If a mind is a terrible thing to waste, consider Marc Salem the maven of mental waste management.
The mentalist with the mostest is setting his mind to his latest task: Wowing, amazing and mystifying those gathered before him for the AMIT Philadelphia Council/Shira Chapter meeting the evening of Nov. 20 at the Jack M. Barrack Hebrew Academy in Bryn Mawr, where Salem's witchery will obligate medulla oblongatas to surrender to his sorcery.
Can this son of a famous Philadelphia rabbi beat his audience to a pulpit? More like entertain and energize them with his brain-surgeon-style insight into what the body says without the mouth uttering a word.
Native son Salem — whose parents perhaps knew him better as Moshe Botwinick — speaks the body language of success, earning a doctorate in education from New York University and one in developmental psychology from the University of Pennsylvania.
But perhaps what bespeaks acceptance best is the stunned silence often greeting his abracadabra antics of "Mind Games," which have earned him spots on and off-Broadway and on-target under friendly fire on "60 Minutes."
But then, he could probably stop their stop-watch with sheer mental acuity if he wanted to.
As for this weekend's meeting at AMIT, maybe honorees Amy and Daniel Erlbaum, and Rochelle and Erwin Nosenchuk better keep their thoughts to themselves unless they want Salem to pickpocket their parietal lobe.
Penny for your thoughts?
Salem's made a good buck from them, but wisely, never claims — actually, denies — being a psychic or mystic, no matter how mystifying his ability to ambush unsuspecting audiences with what they're really thinking.
Pick a number, any number — Salem's got your number, especially if you're … Jewish?
"Most Mediterranean cultures — Jews included — are more apt to talk much more with their bodies and [to] mouth expressions," which are tells to a man who makes his living via intuiting nonverbal vital signs.
Body vitality is part of the prolix process, says Salem.
"Jews watch their words very carefully," since words can — and have, as a people — gotten them into trouble, he explains.
No problem to speak of having a discussion with a fellow Jew if you know from body banter. "You can have a conversation with another Jew without saying a word," which again bespeaks the value of being body-observant.
Some Thoughts on TV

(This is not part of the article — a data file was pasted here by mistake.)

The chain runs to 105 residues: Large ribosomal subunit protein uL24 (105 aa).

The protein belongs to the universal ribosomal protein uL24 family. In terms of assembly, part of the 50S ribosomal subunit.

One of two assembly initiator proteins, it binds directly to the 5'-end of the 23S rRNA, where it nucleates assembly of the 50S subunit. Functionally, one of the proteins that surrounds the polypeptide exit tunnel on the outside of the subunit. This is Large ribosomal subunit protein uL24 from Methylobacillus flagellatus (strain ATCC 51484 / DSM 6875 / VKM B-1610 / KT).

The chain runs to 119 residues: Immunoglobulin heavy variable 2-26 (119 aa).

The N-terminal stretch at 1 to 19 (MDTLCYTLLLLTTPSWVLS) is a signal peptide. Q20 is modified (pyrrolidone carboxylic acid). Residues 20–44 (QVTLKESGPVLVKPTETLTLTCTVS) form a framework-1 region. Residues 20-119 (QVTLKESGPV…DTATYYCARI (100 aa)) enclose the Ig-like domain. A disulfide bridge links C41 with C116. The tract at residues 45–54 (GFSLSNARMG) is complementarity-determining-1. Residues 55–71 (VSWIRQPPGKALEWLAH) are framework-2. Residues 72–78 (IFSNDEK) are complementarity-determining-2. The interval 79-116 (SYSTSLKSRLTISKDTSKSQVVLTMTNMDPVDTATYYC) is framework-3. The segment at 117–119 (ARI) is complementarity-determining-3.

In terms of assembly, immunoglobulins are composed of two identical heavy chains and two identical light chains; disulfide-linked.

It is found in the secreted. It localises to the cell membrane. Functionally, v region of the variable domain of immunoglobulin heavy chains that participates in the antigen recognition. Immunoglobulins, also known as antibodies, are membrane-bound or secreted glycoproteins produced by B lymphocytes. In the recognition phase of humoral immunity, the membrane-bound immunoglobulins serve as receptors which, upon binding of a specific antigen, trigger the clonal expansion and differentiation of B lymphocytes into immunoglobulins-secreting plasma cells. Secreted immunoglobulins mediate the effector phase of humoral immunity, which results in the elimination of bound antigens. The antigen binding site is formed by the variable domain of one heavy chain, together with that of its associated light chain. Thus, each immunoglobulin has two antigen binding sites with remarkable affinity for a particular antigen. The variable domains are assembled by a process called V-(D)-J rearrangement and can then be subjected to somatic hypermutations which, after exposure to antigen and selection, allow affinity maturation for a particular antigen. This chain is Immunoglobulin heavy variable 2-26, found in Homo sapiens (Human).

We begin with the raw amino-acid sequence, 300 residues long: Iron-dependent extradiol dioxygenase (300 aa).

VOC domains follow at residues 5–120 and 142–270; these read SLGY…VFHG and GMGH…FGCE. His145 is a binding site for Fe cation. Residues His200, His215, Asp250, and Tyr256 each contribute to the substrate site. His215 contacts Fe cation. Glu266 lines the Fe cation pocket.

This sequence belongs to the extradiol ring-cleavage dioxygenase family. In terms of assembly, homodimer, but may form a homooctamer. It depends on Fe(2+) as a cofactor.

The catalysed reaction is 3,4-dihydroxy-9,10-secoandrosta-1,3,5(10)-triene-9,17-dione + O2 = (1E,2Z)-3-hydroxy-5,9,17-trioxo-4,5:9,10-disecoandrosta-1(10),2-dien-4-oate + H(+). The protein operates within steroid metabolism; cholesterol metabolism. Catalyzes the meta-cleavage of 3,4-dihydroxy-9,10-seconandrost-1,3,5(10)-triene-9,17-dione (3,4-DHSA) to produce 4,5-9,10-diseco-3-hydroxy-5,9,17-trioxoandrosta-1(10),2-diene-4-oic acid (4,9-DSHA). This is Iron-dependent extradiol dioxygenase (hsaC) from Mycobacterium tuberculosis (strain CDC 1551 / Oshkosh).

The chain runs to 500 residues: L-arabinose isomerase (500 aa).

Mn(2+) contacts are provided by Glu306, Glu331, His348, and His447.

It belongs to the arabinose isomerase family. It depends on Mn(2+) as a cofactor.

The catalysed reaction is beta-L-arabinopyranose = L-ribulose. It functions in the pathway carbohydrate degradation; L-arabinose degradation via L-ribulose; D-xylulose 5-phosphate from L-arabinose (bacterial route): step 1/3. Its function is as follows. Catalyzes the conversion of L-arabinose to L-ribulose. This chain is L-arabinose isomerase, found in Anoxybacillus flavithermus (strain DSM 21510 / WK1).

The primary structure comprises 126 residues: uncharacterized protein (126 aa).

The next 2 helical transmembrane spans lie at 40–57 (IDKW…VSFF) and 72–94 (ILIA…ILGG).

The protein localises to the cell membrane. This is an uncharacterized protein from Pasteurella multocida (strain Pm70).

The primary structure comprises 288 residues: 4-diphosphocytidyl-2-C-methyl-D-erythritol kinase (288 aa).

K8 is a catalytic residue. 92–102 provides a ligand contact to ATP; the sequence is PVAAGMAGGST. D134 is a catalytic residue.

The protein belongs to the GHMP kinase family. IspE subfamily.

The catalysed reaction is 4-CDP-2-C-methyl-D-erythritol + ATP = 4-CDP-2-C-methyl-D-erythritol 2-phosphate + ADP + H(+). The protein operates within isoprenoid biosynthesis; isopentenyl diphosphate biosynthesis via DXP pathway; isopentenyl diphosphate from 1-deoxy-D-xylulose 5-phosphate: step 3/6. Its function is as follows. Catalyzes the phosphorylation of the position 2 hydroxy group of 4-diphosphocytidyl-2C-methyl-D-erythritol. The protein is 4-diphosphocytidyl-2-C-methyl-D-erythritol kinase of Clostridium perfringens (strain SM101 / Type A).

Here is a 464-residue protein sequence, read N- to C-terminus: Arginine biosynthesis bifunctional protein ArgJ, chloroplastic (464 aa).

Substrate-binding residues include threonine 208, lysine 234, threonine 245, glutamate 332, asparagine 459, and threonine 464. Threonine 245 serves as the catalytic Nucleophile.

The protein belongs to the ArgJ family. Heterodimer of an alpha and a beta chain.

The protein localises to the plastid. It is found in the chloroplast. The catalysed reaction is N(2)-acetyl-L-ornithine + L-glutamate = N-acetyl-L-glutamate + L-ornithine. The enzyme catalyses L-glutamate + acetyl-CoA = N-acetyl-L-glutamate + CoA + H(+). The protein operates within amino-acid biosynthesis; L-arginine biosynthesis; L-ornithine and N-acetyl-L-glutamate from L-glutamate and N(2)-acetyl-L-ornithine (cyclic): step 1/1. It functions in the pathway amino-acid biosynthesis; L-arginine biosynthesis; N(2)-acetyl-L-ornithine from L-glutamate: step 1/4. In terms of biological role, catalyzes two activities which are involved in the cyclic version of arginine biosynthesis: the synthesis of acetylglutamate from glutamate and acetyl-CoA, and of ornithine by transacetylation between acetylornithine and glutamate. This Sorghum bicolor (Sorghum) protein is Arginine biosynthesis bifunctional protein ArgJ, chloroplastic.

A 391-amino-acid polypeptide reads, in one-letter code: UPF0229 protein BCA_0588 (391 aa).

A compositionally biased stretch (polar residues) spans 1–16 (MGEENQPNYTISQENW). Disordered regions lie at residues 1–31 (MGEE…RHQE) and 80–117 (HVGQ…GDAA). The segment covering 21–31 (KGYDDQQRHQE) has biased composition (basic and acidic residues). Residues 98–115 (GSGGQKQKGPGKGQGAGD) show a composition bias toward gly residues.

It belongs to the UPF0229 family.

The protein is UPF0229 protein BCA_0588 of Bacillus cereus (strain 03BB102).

Therein lies Salem's talent: Often hired by lawyers for seminars to train attorneys in how to read witnesses, Salem himself witnessed one of the best in the business: Dr. Paul Ekman, whose work in unmasking the face (also the title of his seminal 1975 work on expression/emotional revelations) is the focus of Fox TV's popular fictionalized "Lie to Me" — and was also "one of my professors," says Salem.
Paean as payback? Some thoughts on television: "I also contributed to the writing of the first three scripts," he says of the complex conundrums depicted on the series.
His contributions to TV have also been more elementary; for many years, Salem served as research director for the Children's Television Workshop, and is still a consultant to "Sesame Street," also having supervised its Israeli version, "Shalom Sesame."
Elmo … Jew? Ha-ha! Well, his religion is ill-defined, but not his body language: Muppet creator Jim Henson "spent many years developing those giant eyes and pupils, which are very attractive to children — and adults," reasons Salem of the Muppet's bubbly body language.
"There's a looseness and joy — and that voice — that makes him" such a warm and fuzzy phenom.
Part of the phenomenon of the new millennium may help a face scanner read between the lines better, acknowledges Salem, mindful of the fact that the explosion of electronic media ("I'm not a big fan") has dumbed down the depth of people's intelligence.
"The less we read … it makes our minds weaker" and more susceptible to thought-thumping, he says.
It all hits home — and academia — for Salem, an esteemed university professor known for his universally applied teachings on major campuses, including the University of Pennsylvania.
"My students are far less curious about the world," with the Internet affording instant gratification without the insight inherent in intellectual investigation.
For a man so adept at numbers, 24/7 may be the most dangerous of all, he claims.
"Being available 24 hours a day," by tapping into tech, "is not necessarily the best thing.
"I know people who are envious of Jews having Shabbat," the one day a week, when all those technology tools can be given a rest.
Shabbat had its own services to play in Salem's life. The son of Rabbi Israel Botwinick and Dorothy Shestack Botwinick, a pharmacist — his father helped found Suburban Jewish Community Center-B'nai Aaron in Havertown — Salem has perfect recall of his suburban boyhood and understands the risks of taking work home with you.
His father, always involved in the lives of his congregants, died far too soon, at the age of 41 of a heart attack.
Maybe his heart was just too much in the job, says his son, who thinks that "he was too emotionally" attached to his work.
Salem says he keeps that in mind as he prepares his everyday schedule, making sure that family — including Judaic-designer wife Tova and his kids — ranks at the top of the list.
But they know that, don't they?
"With my family," muses the mentalist, "I'm an easy read; I wear it all on my sleeve."